FIG. 2 depicts a second example scenario of use of a signature sequence, and for sake of simplification shows essentially the same a radio access network 24. As such, structural elements common to both FIG. 1 and FIG. 2 have like reference descriptors. FIG. 2 illustrates the fact that radio access network 24 typically comprises plural base station nodes, e.g., base station node 28 _{1 }and base station node 28 _{2}. It will be appreciated that the radio access network 24 can comprise more than two base station nodes, only two such nodes being show for sake of simplicity in FIG. 2. FIG. 2 shows that each base station node 28 further comprises a signature sequence memory 56 in which a (preferably unique) signature sequence associated with or assigned to the base station node is stored. Further, a representative wireless terminal 30 of FIG. 2 further comprises sequence detector 58 and base station sequence table 59. The base station sequence table 59 stores an association of signature sequences with respective base station nodes, e.g., stores the signature sequence for base station node 28 _{1 }in a manner such that the signature sequence for base station node 28 _{1 }is associated with base station node 28 _{1}, and stores the signature sequence for base station node 28 _{2 }in a manner such that the signature sequence for base station node 28 _{2 }is associated with base station node 28 _{2}. For example, base station sequence table 59 can be a table stored in memory for associating a particular signature sequence with the base station node to which the signature sequence is assigned.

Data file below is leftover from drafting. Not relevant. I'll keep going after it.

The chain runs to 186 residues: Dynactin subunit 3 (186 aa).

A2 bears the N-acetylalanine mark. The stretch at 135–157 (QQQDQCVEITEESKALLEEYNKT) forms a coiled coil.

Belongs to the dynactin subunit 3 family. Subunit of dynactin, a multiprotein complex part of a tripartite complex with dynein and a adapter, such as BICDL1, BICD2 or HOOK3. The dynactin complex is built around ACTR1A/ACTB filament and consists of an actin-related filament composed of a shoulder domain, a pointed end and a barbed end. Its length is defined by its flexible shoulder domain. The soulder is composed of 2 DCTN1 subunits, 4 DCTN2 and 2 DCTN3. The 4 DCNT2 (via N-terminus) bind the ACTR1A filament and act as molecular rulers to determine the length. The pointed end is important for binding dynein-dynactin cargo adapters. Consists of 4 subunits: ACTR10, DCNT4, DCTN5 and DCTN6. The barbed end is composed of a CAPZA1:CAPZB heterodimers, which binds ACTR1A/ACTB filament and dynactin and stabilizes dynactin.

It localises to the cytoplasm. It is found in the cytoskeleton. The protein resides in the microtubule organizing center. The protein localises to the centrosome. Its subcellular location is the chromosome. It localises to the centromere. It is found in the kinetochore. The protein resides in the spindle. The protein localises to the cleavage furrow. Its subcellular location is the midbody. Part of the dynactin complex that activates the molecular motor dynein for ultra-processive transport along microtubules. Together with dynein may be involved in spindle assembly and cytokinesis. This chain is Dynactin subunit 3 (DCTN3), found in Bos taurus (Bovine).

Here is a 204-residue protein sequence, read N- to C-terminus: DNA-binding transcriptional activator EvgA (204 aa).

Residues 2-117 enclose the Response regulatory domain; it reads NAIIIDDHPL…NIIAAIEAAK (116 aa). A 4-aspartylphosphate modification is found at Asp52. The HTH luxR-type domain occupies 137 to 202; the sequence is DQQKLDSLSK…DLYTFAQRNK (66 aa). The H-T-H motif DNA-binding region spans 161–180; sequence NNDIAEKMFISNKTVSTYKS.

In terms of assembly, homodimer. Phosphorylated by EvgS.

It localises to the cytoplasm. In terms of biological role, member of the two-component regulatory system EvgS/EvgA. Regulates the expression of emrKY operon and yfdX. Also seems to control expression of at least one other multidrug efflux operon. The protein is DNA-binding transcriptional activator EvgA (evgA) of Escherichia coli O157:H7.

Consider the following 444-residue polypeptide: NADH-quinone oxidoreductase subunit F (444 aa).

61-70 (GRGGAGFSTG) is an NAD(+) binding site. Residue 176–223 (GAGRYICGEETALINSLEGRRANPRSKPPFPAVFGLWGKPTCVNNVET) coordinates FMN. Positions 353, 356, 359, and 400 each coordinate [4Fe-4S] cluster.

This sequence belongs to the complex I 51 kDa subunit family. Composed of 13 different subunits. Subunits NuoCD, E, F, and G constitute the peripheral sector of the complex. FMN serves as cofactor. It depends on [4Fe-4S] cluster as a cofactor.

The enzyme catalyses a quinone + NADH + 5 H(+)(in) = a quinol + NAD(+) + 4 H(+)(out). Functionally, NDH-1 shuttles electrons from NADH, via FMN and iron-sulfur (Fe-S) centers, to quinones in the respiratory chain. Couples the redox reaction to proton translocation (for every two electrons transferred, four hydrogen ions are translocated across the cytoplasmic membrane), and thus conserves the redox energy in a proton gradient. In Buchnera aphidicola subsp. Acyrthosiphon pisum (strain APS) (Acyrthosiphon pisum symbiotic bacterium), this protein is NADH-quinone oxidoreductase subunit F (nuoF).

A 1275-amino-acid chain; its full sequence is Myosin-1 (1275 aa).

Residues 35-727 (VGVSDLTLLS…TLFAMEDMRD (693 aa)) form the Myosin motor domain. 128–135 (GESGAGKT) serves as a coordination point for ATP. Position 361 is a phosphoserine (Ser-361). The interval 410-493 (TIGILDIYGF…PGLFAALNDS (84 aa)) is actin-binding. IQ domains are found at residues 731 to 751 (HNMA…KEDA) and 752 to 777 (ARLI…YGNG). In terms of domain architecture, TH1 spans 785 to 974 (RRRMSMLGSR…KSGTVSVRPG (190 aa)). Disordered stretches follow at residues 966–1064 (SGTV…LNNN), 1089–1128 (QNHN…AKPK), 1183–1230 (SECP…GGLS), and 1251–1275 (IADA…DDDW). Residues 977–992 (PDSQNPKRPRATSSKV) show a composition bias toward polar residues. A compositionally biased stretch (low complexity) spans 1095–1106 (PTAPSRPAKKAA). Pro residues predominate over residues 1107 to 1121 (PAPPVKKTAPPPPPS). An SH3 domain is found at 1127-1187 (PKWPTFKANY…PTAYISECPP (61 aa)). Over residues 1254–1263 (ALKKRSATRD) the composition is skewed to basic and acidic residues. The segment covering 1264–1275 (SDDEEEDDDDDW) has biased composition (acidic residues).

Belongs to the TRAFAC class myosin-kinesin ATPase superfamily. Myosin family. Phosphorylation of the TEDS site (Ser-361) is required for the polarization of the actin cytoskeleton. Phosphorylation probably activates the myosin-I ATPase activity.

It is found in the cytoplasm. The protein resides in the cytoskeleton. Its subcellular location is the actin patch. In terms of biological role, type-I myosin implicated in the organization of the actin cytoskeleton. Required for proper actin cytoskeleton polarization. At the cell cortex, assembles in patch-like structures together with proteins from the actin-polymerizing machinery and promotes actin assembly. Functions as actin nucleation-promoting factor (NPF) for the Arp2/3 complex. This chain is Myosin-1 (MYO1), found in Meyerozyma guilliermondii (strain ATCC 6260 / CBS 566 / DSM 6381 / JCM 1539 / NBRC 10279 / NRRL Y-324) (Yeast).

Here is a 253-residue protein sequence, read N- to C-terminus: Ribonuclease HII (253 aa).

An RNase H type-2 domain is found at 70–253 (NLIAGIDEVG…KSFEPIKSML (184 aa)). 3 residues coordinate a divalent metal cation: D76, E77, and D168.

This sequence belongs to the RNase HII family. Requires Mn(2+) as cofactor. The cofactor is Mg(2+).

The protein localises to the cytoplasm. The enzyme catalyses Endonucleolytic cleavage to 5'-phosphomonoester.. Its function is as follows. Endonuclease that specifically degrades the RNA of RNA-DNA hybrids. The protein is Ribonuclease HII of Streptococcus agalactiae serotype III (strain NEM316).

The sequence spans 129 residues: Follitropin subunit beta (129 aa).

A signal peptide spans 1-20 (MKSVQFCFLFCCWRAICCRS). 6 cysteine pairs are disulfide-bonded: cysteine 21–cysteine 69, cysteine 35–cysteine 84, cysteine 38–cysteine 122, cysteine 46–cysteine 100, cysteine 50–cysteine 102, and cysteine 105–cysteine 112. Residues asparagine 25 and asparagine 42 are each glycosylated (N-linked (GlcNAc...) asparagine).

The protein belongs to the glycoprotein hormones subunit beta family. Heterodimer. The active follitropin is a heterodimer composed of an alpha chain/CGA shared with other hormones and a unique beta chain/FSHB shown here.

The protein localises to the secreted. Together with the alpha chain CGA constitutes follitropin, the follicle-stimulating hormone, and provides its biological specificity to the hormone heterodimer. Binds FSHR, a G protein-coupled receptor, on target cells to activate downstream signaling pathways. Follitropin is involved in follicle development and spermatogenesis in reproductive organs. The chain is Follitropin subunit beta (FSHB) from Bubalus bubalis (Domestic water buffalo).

[0068]
In the FIG. 2 scenario, a base station node such as base station node 28 _{1 }transmits a message or wireless transmission over air interface 42 to wireless terminal 30, as depicted by arrow 60. The particular message of arrow 60 includes the signature sequence assigned to base station node 28 _{1 }and stored in signature sequence memory 56 of base station node 28 _{1}. Upon reception by transceiver 44 of wireless terminal 30, the received message of arrow 60 is analyzed by sequence detector 58 to obtain the signature sequence included therein. Once the signature sequence included in the message of arrow 60 is detected by sequence detector 58, the base station sequence table 59 is consulted to determined from which base station node 28 the message emanated.

[0069]
The ensuing discussion concerns the content and use of the signature sequence, including use of a signature sequence included in a received signal by a sequence detector such as sequence detector 40 of base station node 28 in the scenario of FIG. 1 and sequence detector 58 of wireless terminal 30 in the scenario of FIG. 2. Other than the fact that sequence detector 40 and sequence detector 58 are in different stations, the structure and operation of sequence detector 40 and sequence detector 58 are substantially the same. Therefore, subsequent reference to a “receiving station” is to be understood, unless otherwise indicated by context, to be generic and thus applicable to either of base station node 28 or wireless terminal 30. Similarly, subsequent reference to a “sequence detector” is to be understood, unless otherwise indicated by context, to be generic and thus applicable to either or sequence detector 40 or sequence detector 58.

[0070]